There's a difference in how often people of different races ride bikes, too


Demographics of bike commuters in the DC region. Image from MWCOG.

In terms of race, the number of white bicycle riders or walkers has held steady while the number of Asian riders and walkers has grown and the number of black and hispanic riders and walkers has declined. This confirms that there's a racial disparity in DC among bicycle riders.

The report doesn't try to explain the cycling and walking rates among different races, or even say if race is a factor. Targeted studies in predominantly black and hispanic neighborhoods could give insight on how to get more people back on to bikes or choosing to walk to work. We know that adding bike infrastructure tends to increase overall usage for bike riding, so it's possible that those neighborhoods simply need more bike lanes or protected bikeways.

Data like this can show us who needs help getting on bikes in the first place, as well as who would benefit from more infrastructure. The more we know, the more focused our future bicycle infrastructure projects will be.

Correction: The original version of this post described the MWCOG data as applying just to bicycling. In fact, the report combines bicycle and walking trips. We have corrected the article.

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Amsterdam plays Spot the Christmas Streetcar

Remember #bikeinbloom, when Capital Bikeshare dressed one of its bikes up in cherry blossom regalia? Every Christmas, Amsterdam does the same thing with one of its famous streetcars.

Amsterdamers call it the "kersttram", or "Christmas tram."


Photo from Alexander Meijer on Flickr.

Amsterdam isn't alone. Other cities around the world partake in the same fun with their own trams. Among them: Budapest, Zurich, and San Francisco.

How about it, DDOT? Maybe next year, when H Street is fully up and running?

Cross-posted at BeyondDC.

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Breakfast links: Done deal


Photo by Connor Turner on Flickr.
Soccer deal done: After months of debate, the DC council unanimously passed a law that will provide land for a new DC United soccer stadium at Buzzard Point. The deal will cost the city $193 million and the facility will open in 2017. (Post)

CaBi workers unite!: Yesterday, employees of Capital Bikeshare, operated by Alta, voted to join the Transport Workers Union. The workers want union protection to address concerns about employment instability. Their counterparts in New York, Boston, and Chicago also voted to unionize. (NextCity, TWU)

Florida Ave to change: DDOT plans to completely rebuild two blocks of Florida Avenue near U Street next year. The plans include bike lanes, sharrows, and bike boxes on the intersecting streets. (TheWashCycle)

Metro goes green: WMATA opened a new stormwater management facility in Largo. The facility pumps stormwater from tunnels with energy-efficient technologies, which helps WMATA meet Maryland's strict requirements while saving money. (PlanItMetro)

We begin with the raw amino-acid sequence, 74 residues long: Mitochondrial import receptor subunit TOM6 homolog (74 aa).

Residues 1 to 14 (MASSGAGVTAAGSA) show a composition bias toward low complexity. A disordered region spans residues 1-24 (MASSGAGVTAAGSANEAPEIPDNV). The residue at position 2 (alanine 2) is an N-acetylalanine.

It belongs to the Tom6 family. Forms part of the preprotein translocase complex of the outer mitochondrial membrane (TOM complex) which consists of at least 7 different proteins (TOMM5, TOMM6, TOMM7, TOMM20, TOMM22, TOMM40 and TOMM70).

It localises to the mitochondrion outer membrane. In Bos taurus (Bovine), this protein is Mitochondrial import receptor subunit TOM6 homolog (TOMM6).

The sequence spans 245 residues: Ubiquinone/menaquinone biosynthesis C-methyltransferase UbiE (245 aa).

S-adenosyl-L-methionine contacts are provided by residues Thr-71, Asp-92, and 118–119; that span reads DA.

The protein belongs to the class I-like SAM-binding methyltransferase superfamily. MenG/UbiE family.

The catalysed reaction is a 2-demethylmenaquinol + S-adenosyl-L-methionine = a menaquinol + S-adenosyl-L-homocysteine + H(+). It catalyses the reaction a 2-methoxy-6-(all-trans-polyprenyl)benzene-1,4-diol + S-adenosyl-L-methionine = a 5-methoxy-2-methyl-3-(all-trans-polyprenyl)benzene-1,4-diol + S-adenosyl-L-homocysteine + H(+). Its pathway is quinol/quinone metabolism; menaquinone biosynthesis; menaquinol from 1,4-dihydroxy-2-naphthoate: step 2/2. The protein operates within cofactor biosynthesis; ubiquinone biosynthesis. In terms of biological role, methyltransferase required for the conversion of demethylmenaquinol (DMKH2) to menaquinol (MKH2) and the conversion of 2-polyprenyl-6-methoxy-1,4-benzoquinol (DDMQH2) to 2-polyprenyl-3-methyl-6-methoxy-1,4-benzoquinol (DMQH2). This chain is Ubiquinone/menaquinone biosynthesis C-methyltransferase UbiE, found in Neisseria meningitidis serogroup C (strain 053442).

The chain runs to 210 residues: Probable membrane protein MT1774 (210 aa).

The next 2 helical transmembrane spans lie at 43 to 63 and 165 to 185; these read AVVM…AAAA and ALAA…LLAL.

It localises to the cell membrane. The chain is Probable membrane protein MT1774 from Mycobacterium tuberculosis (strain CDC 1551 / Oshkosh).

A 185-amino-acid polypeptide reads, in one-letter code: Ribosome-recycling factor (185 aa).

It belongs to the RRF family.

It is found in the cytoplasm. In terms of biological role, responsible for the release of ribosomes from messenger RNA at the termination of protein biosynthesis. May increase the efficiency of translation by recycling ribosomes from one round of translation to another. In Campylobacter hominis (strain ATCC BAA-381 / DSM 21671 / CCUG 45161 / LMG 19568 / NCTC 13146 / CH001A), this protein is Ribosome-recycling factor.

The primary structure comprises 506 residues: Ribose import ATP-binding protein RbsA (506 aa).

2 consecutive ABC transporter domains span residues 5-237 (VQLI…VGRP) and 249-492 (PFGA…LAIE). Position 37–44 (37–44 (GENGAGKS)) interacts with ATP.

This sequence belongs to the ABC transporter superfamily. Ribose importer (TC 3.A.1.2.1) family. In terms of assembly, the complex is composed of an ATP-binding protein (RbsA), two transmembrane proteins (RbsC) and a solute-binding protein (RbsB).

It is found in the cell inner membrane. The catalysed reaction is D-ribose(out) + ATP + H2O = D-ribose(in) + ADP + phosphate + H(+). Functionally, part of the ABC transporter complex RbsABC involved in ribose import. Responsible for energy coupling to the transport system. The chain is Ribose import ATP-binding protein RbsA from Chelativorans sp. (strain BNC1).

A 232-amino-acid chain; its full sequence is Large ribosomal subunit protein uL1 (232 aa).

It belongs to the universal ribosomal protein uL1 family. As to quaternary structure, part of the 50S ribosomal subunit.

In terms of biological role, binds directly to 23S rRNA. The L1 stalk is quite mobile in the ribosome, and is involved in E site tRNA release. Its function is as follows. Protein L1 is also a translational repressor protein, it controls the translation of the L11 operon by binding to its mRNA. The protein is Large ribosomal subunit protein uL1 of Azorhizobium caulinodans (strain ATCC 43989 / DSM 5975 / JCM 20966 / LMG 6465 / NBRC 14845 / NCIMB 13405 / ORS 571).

Woodmont Ave safety efforts: Montgomery County is auditing pedestrian safety on Woodmont Avenue in Bethesda. Drivers are not yielding to pedestrians in crosswalks. The county would like to improve pedestrian safety in the area. (BethesdaNow)

New road for Tysons: Fairfax County plans to extend a bridge over I-495 in Tysons corner. The "Jones Branch Connector" will provide a better road connection to the McLean metro stop. (Fairfax Times)

And...: Mayor Gray gave his farewell speech last night. (City Paper) ... Don't dump your grease down the drain, unless you want to create a "fatberg" in the sewers. (WAMU) ... Can a construction project be used to predict the effects of a road diet? (Streetsblog) ... Why does a widely used planning manual recommend building more roads than necessary? (Citylab)

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Farragut Square's virtual tunnel saves Metro riders time and eases crowding. Should downtown get another one?

Metro lets riders transfer between Farragut West and Farragut North without paying because while the stations are on separate lines, they're only a block apart. New data on who uses the "virtual tunnel" gives us perspective on how useful additional free transfers could be.


Usage of the Virtual Tunnel.

Between 15,000 and 18,000 people use the "tunnel" each month, which alleviates crowding at the Metro Center station. According to PlanItMetro, the crossing's higher use comes in the warmer months of the year.

WMATA advertises the "tunnel," but after PlanItMetro asked about ways to make even more people aware of the unusual but time-saving transfer, commenters suggested adding an actual note to Metro maps. New York City does this with its Subway maps.

Commenters also suggested another potential site for a similar crossing: between Metro Center and Gallery Place. Like Farragut West and Farragut North, these two stations are only a few blocks apart and could save Orange, Blue, and Silver who want to reach the Yellow and Green lines (and vice versa) from having to either transfer twice or ride all the way to L'Enfant Plaza.

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Your gift can help us recruit new bloggers

Imagine a Greater Greater Washington with even more diverse voices writing even more diverse stories. We want to make that happen in 2015, with blogger workshops to help new contributors publish with us.